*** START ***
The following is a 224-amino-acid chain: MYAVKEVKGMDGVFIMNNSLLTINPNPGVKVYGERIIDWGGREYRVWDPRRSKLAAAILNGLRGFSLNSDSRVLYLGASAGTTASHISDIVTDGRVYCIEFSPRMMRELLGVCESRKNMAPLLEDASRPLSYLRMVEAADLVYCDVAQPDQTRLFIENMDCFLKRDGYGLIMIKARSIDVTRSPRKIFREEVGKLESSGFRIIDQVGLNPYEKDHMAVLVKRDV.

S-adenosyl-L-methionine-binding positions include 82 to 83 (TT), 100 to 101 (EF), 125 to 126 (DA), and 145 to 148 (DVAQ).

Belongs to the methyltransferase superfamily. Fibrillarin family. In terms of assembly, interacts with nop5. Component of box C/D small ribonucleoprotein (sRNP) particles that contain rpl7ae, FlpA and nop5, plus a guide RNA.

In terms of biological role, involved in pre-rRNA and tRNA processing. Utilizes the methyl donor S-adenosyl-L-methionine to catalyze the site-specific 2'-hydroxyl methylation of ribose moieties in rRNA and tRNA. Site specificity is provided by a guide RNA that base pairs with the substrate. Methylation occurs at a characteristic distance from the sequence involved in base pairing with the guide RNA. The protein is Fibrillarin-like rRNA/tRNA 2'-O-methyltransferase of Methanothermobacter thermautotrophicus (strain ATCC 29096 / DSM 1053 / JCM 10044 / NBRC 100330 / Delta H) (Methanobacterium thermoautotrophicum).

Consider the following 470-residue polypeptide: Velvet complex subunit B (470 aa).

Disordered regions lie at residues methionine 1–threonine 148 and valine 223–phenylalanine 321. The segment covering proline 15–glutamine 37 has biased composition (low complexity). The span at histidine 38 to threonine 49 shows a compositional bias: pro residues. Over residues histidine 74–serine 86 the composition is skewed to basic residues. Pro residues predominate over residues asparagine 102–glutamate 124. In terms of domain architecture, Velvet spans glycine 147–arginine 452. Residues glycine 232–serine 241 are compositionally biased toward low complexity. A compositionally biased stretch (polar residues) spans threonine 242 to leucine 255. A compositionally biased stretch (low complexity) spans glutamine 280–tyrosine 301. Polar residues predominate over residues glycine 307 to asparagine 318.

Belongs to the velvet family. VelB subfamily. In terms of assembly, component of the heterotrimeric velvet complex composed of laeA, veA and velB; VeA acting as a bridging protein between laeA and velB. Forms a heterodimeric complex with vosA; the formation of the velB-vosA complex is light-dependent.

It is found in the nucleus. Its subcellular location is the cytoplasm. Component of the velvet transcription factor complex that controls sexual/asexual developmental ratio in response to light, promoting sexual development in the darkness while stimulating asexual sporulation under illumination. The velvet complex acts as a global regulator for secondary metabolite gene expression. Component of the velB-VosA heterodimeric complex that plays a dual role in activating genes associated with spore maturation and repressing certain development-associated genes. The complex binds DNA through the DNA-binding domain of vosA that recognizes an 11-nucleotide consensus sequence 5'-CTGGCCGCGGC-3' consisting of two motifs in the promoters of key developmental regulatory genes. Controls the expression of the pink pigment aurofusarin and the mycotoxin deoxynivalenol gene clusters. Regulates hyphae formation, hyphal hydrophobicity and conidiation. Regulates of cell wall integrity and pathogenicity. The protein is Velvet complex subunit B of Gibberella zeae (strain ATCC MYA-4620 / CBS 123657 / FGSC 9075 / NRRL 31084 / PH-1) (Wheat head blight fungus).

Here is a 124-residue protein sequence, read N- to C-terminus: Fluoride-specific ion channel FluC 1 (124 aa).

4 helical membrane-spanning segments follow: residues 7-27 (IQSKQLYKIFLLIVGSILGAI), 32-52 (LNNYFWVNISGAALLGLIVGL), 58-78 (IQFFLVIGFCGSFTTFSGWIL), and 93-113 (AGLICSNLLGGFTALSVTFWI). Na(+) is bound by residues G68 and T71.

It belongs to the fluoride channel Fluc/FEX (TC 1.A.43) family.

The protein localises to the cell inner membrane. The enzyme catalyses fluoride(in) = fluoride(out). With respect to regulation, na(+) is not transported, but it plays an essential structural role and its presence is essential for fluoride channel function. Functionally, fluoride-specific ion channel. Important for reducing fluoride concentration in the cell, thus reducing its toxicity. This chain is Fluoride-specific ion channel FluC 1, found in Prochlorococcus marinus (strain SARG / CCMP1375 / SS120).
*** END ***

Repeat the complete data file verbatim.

The following is a 224-amino-acid chain: MYAVKEVKGMDGVFIMNNSLLTINPNPGVKVYGERIIDWGGREYRVWDPRRSKLAAAILNGLRGFSLNSDSRVLYLGASAGTTASHISDIVTDGRVYCIEFSPRMMRELLGVCESRKNMAPLLEDASRPLSYLRMVEAADLVYCDVAQPDQTRLFIENMDCFLKRDGYGLIMIKARSIDVTRSPRKIFREEVGKLESSGFRIIDQVGLNPYEKDHMAVLVKRDV.

S-adenosyl-L-methionine-binding positions include 82 to 83 (TT), 100 to 101 (EF), 125 to 126 (DA), and 145 to 148 (DVAQ).

Belongs to the methyltransferase superfamily. Fibrillarin family. In terms of assembly, interacts with nop5. Component of box C/D small ribonucleoprotein (sRNP) particles that contain rpl7ae, FlpA and nop5, plus a guide RNA.

In terms of biological role, involved in pre-rRNA and tRNA processing. Utilizes the methyl donor S-adenosyl-L-methionine to catalyze the site-specific 2'-hydroxyl methylation of ribose moieties in rRNA and tRNA. Site specificity is provided by a guide RNA that base pairs with the substrate. Methylation occurs at a characteristic distance from the sequence involved in base pairing with the guide RNA. The protein is Fibrillarin-like rRNA/tRNA 2'-O-methyltransferase of Methanothermobacter thermautotrophicus (strain ATCC 29096 / DSM 1053 / JCM 10044 / NBRC 100330 / Delta H) (Methanobacterium thermoautotrophicum).

Consider the following 470-residue polypeptide: Velvet complex subunit B (470 aa).

Disordered regions lie at residues methionine 1–threonine 148 and valine 223–phenylalanine 321. The segment covering proline 15–glutamine 37 has biased composition (low complexity). The span at histidine 38 to threonine 49 shows a compositional bias: pro residues. Over residues histidine 74–serine 86 the composition is skewed to basic residues. Pro residues predominate over residues asparagine 102–glutamate 124. In terms of domain architecture, Velvet spans glycine 147–arginine 452. Residues glycine 232–serine 241 are compositionally biased toward low complexity. A compositionally biased stretch (polar residues) spans threonine 242 to leucine 255. A compositionally biased stretch (low complexity) spans glutamine 280–tyrosine 301. Polar residues predominate over residues glycine 307 to asparagine 318.

Belongs to the velvet family. VelB subfamily. In terms of assembly, component of the heterotrimeric velvet complex composed of laeA, veA and velB; VeA acting as a bridging protein between laeA and velB. Forms a heterodimeric complex with vosA; the formation of the velB-vosA complex is light-dependent.

It is found in the nucleus. Its subcellular location is the cytoplasm. Component of the velvet transcription factor complex that controls sexual/asexual developmental ratio in response to light, promoting sexual development in the darkness while stimulating asexual sporulation under illumination. The velvet complex acts as a global regulator for secondary metabolite gene expression. Component of the velB-VosA heterodimeric complex that plays a dual role in activating genes associated with spore maturation and repressing certain development-associated genes. The complex binds DNA through the DNA-binding domain of vosA that recognizes an 11-nucleotide consensus sequence 5'-CTGGCCGCGGC-3' consisting of two motifs in the promoters of key developmental regulatory genes. Controls the expression of the pink pigment aurofusarin and the mycotoxin deoxynivalenol gene clusters. Regulates hyphae formation, hyphal hydrophobicity and conidiation. Regulates of cell wall integrity and pathogenicity. The protein is Velvet complex subunit B of Gibberella zeae (strain ATCC MYA-4620 / CBS 123657 / FGSC 9075 / NRRL 31084 / PH-1) (Wheat head blight fungus).

Here is a 124-residue protein sequence, read N- to C-terminus: Fluoride-specific ion channel FluC 1 (124 aa).

4 helical membrane-spanning segments follow: residues 7-27 (IQSKQLYKIFLLIVGSILGAI), 32-52 (LNNYFWVNISGAALLGLIVGL), 58-78 (IQFFLVIGFCGSFTTFSGWIL), and 93-113 (AGLICSNLLGGFTALSVTFWI). Na(+) is bound by residues G68 and T71.

It belongs to the fluoride channel Fluc/FEX (TC 1.A.43) family.

The protein localises to the cell inner membrane. The enzyme catalyses fluoride(in) = fluoride(out). With respect to regulation, na(+) is not transported, but it plays an essential structural role and its presence is essential for fluoride channel function. Functionally, fluoride-specific ion channel. Important for reducing fluoride concentration in the cell, thus reducing its toxicity. This chain is Fluoride-specific ion channel FluC 1, found in Prochlorococcus marinus (strain SARG / CCMP1375 / SS120).